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The Dark Side of Social Capital: An Ethnography of Sport Governance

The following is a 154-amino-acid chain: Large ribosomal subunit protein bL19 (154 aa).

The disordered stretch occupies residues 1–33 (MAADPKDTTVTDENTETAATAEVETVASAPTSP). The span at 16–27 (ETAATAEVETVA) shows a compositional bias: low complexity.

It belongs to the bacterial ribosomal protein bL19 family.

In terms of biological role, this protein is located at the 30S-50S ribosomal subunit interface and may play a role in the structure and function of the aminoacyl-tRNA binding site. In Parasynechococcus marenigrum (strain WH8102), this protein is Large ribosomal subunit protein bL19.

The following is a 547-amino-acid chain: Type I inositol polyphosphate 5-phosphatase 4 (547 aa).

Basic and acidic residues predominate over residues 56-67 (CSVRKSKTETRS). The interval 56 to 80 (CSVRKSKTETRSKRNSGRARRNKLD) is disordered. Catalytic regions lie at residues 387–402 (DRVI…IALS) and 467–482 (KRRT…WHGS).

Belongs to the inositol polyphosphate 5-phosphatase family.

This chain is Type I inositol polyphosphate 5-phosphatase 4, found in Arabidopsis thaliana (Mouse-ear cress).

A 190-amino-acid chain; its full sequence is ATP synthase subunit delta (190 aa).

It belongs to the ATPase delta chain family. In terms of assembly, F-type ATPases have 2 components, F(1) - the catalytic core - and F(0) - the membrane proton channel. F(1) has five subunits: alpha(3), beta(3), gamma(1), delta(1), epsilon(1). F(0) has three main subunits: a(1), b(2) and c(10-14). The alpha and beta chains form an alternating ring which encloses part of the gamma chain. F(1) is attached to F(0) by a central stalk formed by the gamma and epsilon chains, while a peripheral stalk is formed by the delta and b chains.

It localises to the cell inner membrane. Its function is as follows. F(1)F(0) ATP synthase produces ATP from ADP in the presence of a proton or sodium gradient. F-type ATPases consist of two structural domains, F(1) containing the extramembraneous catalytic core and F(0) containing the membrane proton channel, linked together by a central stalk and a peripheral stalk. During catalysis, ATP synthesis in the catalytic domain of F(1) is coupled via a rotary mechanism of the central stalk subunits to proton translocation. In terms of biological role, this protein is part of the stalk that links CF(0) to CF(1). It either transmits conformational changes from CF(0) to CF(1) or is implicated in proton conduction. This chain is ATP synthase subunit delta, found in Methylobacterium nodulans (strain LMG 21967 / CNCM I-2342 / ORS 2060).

This article extends the discussion on the ‘dark side’ of social capital in sport which has recently been increasingly conceptualized in civil society studies. We define the dark side of social capital as situations in which trust, social ties and shared beliefs and norms that may be beneficial to some persons are detrimental to other individuals, sport movements, or for society at large. Furthermore, we understand the dark side of social capital as attempts to manipulate and misuse trust to achieve a particular interest. We argue that the majority of studies using the notion of the dark side have investigated primarily sport practice rather than sport governance and have focused on either the macro- or micro-level, neglecting the meso-level. Additionally, previous studies have focused primarily on the exclusive role of bonding social networks at the expense of linking social capital and manipulation of trust. To contribute to reducing these gaps, our analysis draws on evidence gathered during a multi-sited ethnographic study of Czech and Italian sports associations governing football, handball and sailing.